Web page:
VM Movies
IMDB Rating:
Justin Lin
Chris Pine
Zachary Quinto
Karl Urban
Zoe Saldana
Release date:
22 Jul 2016
122 min
MPAA Rating:
Production company(s):
Paramount Pictures, Bad Robot, Perfect Storm Entertainment
Amanda S:

When I heard that Justin Lin was directing the latest Star Trek installment, I was concerned that the franchise was going to veer away from the traditional Star Trek formula and become a pure action movie. After watching the trailer, I became even more concerned with all of the action sequences that were showcased. Having seen the movie, I am relieved to say that the movie was well balanced and provided something for every type of Star Trek fan (new and old).

The chemistry between the cast members seems genuine and effortless. After the Kirk near-death episode/Wrath of Khan reversal, the relationship between Kirk and Spock was well established. In this movie, Karl Urban's Bones character was finally used effectively to establish the strong relationship with his character and Spock as well as Kirk. It was a nice touch that was not fleshed out well in the previous two movies.

Idris Elba did a good job as the villain Krall and the story line was original and interesting. The Enterprise crew is in the third year of their five year mission and The Federation is expanding throughout the galaxy. It is refreshing to see the movies introduce original plots and characters and move away from the safety of "Old Spock" and "Khan" and I really liked the tribute to Leonard Nimoy's iconic Spock revealing the death of the character and giving it the weight that it deserved. I look forward to more original movies in the years to come.


I had really super low expectations for this film thanks to Into Darkness and the awful trailers but man did it surpass them. I'd forgotten how great a good Star Trek film could be. It's been so long. So very long. Sure, the reboot was a good film, but it never really felt like a full Star Trek film. And Into Darkness failed in exactly the area this one succeeded: the sense of optimism. Star Trek has always been quite utopian, at least as far as human society is concerned. One of the recurring themes of the series has been that we've evolved as a species. We've moved beyond wars of conquest and petty violence. While many of the best episodes dealt with human weaknesses, they did so in an enlightened context. And that's one of the basic premises of this film. We used to be unable to contain our violence. Now we've gotten better. The theme is one of teamwork and unity, which is another wonderful improvement on the last ones. The first two films had basically no sense of teamwork or responsibility. Here it feels like a real crew. While they are still individuals it's the team that matters. And that's great.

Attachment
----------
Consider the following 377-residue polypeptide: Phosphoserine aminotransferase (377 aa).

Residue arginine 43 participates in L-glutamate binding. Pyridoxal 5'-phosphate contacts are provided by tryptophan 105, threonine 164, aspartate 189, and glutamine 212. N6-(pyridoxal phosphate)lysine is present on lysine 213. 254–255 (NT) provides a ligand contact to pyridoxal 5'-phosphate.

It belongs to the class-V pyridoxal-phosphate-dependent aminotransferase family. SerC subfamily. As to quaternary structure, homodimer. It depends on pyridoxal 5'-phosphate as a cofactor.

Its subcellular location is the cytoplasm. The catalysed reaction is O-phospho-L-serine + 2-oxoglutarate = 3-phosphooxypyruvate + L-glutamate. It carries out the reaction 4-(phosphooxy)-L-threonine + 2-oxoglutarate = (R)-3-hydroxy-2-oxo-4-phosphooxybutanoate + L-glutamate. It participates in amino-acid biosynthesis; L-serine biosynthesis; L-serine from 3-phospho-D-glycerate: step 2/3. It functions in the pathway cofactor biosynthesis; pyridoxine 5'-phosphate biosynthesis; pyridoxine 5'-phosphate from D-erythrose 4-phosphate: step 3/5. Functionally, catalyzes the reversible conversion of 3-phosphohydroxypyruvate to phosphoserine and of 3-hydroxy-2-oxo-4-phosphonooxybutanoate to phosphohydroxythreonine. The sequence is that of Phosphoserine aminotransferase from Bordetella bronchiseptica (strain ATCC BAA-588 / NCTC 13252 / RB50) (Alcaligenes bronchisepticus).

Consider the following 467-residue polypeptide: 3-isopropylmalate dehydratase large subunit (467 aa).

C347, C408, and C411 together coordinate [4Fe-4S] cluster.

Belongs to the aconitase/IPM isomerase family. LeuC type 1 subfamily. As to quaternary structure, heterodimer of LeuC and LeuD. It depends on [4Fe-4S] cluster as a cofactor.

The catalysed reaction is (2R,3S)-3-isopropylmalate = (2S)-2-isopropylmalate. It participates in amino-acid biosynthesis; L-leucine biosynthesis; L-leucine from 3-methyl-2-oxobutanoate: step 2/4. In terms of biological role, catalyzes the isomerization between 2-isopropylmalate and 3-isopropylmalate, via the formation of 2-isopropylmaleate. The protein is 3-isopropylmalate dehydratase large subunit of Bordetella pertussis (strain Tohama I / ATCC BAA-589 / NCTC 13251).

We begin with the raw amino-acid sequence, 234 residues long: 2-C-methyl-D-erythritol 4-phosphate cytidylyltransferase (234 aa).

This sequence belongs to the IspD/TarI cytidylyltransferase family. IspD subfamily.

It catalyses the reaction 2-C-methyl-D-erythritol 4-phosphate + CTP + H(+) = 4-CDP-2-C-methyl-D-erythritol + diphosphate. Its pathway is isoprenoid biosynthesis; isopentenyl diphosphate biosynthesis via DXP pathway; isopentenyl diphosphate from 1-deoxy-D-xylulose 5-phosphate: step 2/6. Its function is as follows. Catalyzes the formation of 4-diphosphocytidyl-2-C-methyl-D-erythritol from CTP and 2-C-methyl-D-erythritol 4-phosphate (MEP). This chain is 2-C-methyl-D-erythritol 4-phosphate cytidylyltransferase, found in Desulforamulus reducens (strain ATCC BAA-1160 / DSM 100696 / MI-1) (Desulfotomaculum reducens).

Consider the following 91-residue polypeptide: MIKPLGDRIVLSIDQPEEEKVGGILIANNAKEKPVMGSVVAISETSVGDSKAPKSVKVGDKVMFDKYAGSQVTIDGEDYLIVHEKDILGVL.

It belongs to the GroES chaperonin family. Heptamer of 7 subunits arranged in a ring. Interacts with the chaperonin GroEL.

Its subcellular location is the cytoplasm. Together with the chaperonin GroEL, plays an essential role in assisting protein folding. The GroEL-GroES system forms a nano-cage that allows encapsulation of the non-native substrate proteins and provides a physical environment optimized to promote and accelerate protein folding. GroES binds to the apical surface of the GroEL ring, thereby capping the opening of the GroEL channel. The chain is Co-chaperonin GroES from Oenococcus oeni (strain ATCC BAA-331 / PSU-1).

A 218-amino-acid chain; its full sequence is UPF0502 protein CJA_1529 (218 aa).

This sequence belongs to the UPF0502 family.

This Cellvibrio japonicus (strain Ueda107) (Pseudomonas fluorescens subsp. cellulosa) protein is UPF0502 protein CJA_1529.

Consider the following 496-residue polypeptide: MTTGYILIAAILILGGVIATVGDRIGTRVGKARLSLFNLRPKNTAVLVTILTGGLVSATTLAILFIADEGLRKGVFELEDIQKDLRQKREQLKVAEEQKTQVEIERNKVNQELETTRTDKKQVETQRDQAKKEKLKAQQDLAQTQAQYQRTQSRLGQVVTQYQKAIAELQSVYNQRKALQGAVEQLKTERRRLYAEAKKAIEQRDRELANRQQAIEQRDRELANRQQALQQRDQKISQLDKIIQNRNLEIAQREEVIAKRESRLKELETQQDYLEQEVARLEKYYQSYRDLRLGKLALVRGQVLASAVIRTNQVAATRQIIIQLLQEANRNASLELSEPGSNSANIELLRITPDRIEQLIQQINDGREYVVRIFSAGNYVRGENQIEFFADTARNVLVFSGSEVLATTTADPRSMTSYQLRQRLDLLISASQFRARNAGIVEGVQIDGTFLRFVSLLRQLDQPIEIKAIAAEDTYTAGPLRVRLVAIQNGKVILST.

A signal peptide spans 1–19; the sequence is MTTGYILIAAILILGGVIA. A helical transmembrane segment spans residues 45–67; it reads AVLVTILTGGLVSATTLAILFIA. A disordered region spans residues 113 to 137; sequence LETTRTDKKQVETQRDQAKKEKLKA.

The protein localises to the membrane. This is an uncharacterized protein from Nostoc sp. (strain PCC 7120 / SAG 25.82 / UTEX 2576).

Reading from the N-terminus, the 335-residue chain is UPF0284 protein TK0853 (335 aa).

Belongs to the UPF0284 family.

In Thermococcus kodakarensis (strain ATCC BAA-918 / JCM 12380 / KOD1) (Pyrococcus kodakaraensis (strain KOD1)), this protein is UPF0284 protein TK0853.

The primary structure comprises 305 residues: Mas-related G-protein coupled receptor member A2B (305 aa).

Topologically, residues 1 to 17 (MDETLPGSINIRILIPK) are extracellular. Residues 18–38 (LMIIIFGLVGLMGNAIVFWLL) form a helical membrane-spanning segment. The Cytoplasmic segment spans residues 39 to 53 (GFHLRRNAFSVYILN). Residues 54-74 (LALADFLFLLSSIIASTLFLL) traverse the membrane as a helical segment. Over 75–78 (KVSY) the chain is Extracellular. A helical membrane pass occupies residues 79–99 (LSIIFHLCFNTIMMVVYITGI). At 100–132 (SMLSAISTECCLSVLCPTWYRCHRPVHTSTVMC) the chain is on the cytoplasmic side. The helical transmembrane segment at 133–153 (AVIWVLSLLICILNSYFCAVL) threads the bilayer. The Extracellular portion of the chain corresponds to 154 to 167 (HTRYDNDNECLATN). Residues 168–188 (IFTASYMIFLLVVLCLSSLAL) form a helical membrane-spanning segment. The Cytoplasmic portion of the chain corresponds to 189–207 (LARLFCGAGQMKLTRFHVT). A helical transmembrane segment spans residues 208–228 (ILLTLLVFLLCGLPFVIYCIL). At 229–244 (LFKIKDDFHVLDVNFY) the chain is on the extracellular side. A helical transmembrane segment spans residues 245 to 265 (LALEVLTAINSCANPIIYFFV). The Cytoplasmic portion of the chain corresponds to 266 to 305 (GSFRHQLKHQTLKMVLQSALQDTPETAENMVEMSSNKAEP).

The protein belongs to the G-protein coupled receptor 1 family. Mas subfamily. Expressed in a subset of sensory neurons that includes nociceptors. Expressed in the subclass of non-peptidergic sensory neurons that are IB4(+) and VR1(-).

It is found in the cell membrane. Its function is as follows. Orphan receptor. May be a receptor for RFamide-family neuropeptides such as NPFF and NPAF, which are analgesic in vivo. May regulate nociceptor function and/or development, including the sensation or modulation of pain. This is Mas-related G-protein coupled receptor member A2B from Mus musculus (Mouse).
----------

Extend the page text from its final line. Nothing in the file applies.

Better still, the film is filled with Star Trek backstory. Simon Pegg knows his stuff and it really shows. Gone are the awkward faux pas (Starfleet and the Federation being confused, transporters with multi-system ranges, etc.). In their place are flawless references to the films and series. The history in this film is built off the TV series rather than from scratch. We hear reference to the Romulan and Xindi wars. When they bring in an ancient Federation starship it looks a lot like the one from Enterprise (it's even an NX) and has a polarized hull and phase cannons. None of this is vital to the plot and not knowing the backstory won't hurt your understanding of the film, but I feel that even the uninitiated can feel when a movie's working off developed background and when it's winging it. Simon, I'll never question you again.

As a story it's a major improvement over Into Darkness, although it lacks the origin story punch of the first one. One of the best elements (and again, this is in great contrast to Into Darkness) is its placement of characters. Teaming McCoy and Spock up was brilliant as the two can always be relied upon to hit the right notes. In a welcome change, McCoy isn't even underused. Uhura is, unfortunately, although there is at least a reason for it. Kirk and Chekov make a good team too (Chekov even gets one of his 'invented in Russia' moments), and Scotty works well on his own thanks to an external monologue. Our villain also gets some substantial screen time and a good backstory, although I totally called it. I'm a bit less impressed with Kirk's character arc, although a toned down version would have satisfied me. The original series had little room for self-doubt and this one a bit much. Ah well, it does work in the end. The overall question for all characters is whether to move on and go their separate ways or find a reason to stay together. At this stage that works. Much later and it'd seem odd.